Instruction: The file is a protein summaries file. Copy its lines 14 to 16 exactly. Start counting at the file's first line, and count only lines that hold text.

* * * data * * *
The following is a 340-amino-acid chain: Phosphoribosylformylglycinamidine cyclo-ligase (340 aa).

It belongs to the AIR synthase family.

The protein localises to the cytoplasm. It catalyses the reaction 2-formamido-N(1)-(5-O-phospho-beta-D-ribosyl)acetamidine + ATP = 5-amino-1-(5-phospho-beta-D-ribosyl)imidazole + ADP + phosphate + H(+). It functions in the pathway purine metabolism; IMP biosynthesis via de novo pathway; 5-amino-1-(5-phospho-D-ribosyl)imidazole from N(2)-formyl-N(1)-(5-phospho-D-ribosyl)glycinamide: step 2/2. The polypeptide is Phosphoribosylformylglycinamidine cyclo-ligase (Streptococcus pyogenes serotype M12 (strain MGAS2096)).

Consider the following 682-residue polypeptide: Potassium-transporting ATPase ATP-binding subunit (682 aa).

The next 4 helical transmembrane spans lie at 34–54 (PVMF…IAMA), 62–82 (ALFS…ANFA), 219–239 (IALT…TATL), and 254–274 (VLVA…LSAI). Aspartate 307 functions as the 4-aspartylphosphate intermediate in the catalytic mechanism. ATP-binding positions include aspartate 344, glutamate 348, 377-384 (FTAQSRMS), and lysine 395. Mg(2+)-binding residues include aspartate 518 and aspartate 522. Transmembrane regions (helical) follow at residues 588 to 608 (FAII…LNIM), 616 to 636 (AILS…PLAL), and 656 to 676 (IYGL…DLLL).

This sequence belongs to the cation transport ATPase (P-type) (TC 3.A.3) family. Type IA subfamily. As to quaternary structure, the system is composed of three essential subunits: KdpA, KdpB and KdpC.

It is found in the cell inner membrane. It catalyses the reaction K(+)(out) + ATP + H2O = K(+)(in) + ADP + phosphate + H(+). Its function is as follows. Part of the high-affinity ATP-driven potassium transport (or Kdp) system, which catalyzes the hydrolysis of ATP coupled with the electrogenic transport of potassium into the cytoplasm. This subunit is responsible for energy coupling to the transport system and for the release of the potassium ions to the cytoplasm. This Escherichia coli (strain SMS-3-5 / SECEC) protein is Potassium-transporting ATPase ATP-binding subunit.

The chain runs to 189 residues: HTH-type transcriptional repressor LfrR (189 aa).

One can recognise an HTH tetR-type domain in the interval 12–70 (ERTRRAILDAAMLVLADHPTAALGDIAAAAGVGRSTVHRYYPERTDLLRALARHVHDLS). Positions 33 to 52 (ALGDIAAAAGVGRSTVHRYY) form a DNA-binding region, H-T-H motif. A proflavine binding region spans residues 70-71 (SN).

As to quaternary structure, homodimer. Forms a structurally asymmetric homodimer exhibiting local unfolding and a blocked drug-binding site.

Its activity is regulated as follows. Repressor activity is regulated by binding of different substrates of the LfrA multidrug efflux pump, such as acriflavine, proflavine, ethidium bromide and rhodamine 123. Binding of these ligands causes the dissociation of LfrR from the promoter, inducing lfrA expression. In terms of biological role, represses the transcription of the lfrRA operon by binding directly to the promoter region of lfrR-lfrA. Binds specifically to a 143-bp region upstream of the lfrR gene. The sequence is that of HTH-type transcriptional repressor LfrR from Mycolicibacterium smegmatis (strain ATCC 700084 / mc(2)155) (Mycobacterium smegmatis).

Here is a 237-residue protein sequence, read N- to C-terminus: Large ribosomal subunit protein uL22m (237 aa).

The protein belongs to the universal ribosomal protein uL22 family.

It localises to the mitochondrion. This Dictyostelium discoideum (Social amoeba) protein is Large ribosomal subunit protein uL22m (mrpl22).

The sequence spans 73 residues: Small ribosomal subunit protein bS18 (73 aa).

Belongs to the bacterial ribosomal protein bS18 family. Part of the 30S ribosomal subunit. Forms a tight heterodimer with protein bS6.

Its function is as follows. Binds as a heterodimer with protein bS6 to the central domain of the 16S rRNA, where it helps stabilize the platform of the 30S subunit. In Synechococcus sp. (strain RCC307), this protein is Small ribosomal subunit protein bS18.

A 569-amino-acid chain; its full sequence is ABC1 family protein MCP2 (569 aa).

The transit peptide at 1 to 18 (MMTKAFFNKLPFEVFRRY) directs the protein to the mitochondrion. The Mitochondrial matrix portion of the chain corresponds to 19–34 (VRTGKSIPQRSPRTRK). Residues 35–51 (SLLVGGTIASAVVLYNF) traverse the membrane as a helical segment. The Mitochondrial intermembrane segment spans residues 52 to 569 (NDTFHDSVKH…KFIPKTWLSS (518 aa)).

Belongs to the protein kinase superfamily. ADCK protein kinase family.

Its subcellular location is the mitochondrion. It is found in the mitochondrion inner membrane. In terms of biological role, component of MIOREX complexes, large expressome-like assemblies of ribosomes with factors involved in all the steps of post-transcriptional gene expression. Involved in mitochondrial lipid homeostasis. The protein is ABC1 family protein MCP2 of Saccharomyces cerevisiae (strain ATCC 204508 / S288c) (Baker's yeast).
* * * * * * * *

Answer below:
It localises to the mitochondrion. This Dictyostelium discoideum (Social amoeba) protein is Large ribosomal subunit protein uL22m (mrpl22).

The sequence spans 73 residues: Small ribosomal subunit protein bS18 (73 aa).

Belongs to the bacterial ribosomal protein bS18 family. Part of the 30S ribosomal subunit. Forms a tight heterodimer with protein bS6.